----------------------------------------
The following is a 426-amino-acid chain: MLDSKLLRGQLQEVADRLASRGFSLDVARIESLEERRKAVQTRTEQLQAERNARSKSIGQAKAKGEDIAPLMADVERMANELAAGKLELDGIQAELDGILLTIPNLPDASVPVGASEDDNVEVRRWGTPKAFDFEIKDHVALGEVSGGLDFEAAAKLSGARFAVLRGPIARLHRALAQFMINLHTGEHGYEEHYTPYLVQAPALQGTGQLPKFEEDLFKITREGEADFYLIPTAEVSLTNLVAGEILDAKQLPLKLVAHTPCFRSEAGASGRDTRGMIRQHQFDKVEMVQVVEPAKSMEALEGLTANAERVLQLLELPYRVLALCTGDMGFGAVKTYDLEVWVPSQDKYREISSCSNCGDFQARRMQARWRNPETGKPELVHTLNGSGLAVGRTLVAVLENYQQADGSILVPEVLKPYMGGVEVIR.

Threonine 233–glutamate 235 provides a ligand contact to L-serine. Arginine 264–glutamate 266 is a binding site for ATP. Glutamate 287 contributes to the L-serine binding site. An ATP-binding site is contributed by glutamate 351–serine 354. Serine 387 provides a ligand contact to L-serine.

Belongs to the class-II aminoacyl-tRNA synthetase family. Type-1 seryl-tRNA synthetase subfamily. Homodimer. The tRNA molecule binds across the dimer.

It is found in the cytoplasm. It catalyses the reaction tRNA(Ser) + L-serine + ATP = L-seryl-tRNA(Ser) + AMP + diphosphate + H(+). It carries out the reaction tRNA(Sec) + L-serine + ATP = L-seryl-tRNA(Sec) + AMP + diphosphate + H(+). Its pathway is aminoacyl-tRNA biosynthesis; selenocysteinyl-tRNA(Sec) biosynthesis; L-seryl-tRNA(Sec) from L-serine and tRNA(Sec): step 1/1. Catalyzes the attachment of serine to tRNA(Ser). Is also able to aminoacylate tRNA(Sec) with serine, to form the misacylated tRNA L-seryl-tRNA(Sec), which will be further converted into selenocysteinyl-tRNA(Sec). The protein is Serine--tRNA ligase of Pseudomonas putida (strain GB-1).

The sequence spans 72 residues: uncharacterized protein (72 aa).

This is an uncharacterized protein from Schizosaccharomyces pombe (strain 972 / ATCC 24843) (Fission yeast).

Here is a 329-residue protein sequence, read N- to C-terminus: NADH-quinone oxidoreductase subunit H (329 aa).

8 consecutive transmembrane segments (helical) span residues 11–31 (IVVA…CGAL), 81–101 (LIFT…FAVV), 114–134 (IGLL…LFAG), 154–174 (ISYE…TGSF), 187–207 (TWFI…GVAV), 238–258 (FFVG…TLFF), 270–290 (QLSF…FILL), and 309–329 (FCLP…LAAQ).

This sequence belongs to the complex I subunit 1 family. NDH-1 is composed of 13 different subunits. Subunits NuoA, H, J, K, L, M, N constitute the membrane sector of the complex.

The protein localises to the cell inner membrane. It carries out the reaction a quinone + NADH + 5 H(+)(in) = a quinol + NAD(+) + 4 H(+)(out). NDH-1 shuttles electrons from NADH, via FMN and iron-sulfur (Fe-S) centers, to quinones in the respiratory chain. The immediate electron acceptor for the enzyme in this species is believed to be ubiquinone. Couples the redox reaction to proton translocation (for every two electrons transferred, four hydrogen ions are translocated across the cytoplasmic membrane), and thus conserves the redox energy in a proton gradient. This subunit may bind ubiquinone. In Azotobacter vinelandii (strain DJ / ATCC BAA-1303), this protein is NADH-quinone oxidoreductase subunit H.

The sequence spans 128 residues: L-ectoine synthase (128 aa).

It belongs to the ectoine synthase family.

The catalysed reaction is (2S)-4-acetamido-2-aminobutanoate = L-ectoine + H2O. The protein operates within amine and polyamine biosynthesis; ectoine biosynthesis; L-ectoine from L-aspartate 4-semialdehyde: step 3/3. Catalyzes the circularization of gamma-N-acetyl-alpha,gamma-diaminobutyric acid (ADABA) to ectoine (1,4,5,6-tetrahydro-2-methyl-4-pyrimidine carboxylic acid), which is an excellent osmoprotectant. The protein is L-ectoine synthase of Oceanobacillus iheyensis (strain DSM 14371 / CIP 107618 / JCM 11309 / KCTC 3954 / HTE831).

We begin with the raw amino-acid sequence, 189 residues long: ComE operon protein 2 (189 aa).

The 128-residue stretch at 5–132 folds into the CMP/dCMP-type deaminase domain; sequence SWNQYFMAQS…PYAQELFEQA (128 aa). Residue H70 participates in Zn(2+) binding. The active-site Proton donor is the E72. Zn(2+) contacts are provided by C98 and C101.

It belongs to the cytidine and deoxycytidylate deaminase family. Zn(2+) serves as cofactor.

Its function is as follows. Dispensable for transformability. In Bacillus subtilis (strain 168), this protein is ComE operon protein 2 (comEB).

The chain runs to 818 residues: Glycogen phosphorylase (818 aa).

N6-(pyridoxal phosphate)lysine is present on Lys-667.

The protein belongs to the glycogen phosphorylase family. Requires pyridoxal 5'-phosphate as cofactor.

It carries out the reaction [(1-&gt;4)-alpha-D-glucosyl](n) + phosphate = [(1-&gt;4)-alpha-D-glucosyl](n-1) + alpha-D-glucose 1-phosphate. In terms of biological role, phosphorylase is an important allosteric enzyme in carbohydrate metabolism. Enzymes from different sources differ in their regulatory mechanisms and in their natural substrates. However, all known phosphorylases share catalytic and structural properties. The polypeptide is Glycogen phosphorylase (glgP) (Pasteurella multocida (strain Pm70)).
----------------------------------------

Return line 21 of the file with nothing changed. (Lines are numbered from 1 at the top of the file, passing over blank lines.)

It carries out the reaction [(1-&gt;4)-alpha-D-glucosyl](n) + phosphate = [(1-&gt;4)-alpha-D-glucosyl](n-1) + alpha-D-glucose 1-phosphate. In terms of biological role, phosphorylase is an important allosteric enzyme in carbohydrate metabolism. Enzymes from different sources differ in their regulatory mechanisms and in their natural substrates. However, all known phosphorylases share catalytic and structural properties. The polypeptide is Glycogen phosphorylase (glgP) (Pasteurella multocida (strain Pm70)).